Neovascularization From Coronary Artery Leaking to Fungus Ball in the Lung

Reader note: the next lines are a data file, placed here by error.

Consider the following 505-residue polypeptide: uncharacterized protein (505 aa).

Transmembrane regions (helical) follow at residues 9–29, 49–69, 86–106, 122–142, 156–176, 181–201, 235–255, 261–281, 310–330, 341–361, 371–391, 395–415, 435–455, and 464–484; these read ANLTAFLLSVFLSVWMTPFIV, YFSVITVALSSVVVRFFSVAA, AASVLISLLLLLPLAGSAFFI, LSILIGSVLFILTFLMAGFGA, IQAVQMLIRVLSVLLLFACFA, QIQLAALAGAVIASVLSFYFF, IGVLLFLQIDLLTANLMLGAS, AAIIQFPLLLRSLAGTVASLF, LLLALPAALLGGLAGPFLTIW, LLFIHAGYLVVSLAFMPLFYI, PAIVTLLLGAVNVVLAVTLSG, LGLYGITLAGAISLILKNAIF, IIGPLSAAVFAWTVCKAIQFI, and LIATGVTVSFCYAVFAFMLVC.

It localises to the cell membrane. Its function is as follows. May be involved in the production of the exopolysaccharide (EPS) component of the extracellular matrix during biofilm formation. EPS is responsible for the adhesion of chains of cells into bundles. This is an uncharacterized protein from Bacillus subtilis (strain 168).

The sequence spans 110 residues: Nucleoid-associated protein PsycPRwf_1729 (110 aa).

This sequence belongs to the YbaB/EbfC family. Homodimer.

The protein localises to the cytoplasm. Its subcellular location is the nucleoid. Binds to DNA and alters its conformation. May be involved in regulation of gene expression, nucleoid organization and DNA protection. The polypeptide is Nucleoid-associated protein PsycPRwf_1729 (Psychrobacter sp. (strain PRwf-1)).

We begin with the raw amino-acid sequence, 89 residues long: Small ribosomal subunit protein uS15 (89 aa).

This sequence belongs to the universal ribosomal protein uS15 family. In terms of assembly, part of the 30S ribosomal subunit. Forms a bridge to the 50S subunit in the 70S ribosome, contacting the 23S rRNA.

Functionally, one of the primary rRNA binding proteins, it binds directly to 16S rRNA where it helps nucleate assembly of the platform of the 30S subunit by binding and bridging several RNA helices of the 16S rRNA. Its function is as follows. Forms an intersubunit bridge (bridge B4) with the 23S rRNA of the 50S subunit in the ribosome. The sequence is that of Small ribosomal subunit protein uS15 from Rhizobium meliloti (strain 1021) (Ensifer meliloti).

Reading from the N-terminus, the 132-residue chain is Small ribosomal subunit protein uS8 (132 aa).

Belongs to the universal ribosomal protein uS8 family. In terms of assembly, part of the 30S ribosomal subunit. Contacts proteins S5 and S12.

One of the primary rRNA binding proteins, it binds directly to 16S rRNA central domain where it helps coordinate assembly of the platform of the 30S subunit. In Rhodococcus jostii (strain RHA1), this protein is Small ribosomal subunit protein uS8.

A 68-year-old woman came to the clinic for evaluation of an operation risk. She had the sensation of a mass in her abdomen for 10 years, and ventral hernia was diagnosed. Her weight was 96 kg and her height was 157 cm; her body mass index was 38.95 kg/m2. She had a history of diabetes for 3 years. She also had a history of aspergillosis, which had been cured 10 years ago. She reported no chest pain on exercise. Chest radiography demonstrated a fungus ball in the left upper lung (Figure 1). Radionuclide imaging (technetium 99m sestamibi scan) showed reversible, moderate-sized perfusion defects in the apical to mid-inferior area, suggesting right coronary artery lesion. The echocardiogram showed no abnormal findings. The coronary angiogram revealed neovascularization from the distal left circumflex artery and proximal right coronary artery to the left upper lung (Figure 2). There was no significant stenosis in the left and right coronary arteries. To confirm the site where the neovascularization leaked, we performed a multislice computed coronary angiogram. Axial images of the thorax in the mediastinal and lung settings showed close proximity between the left atrioventricular groove and a cavity mass. However, we failed to observe clear neovascularization flow because of the patient’s body fat and because the vessels had a very thin diameter. Instead, we confirmed a definite fungus ball in the left upper lung (Figure 3). We concluded neovascularity from both coronary arteries leaking to a fungus ball in the left lung.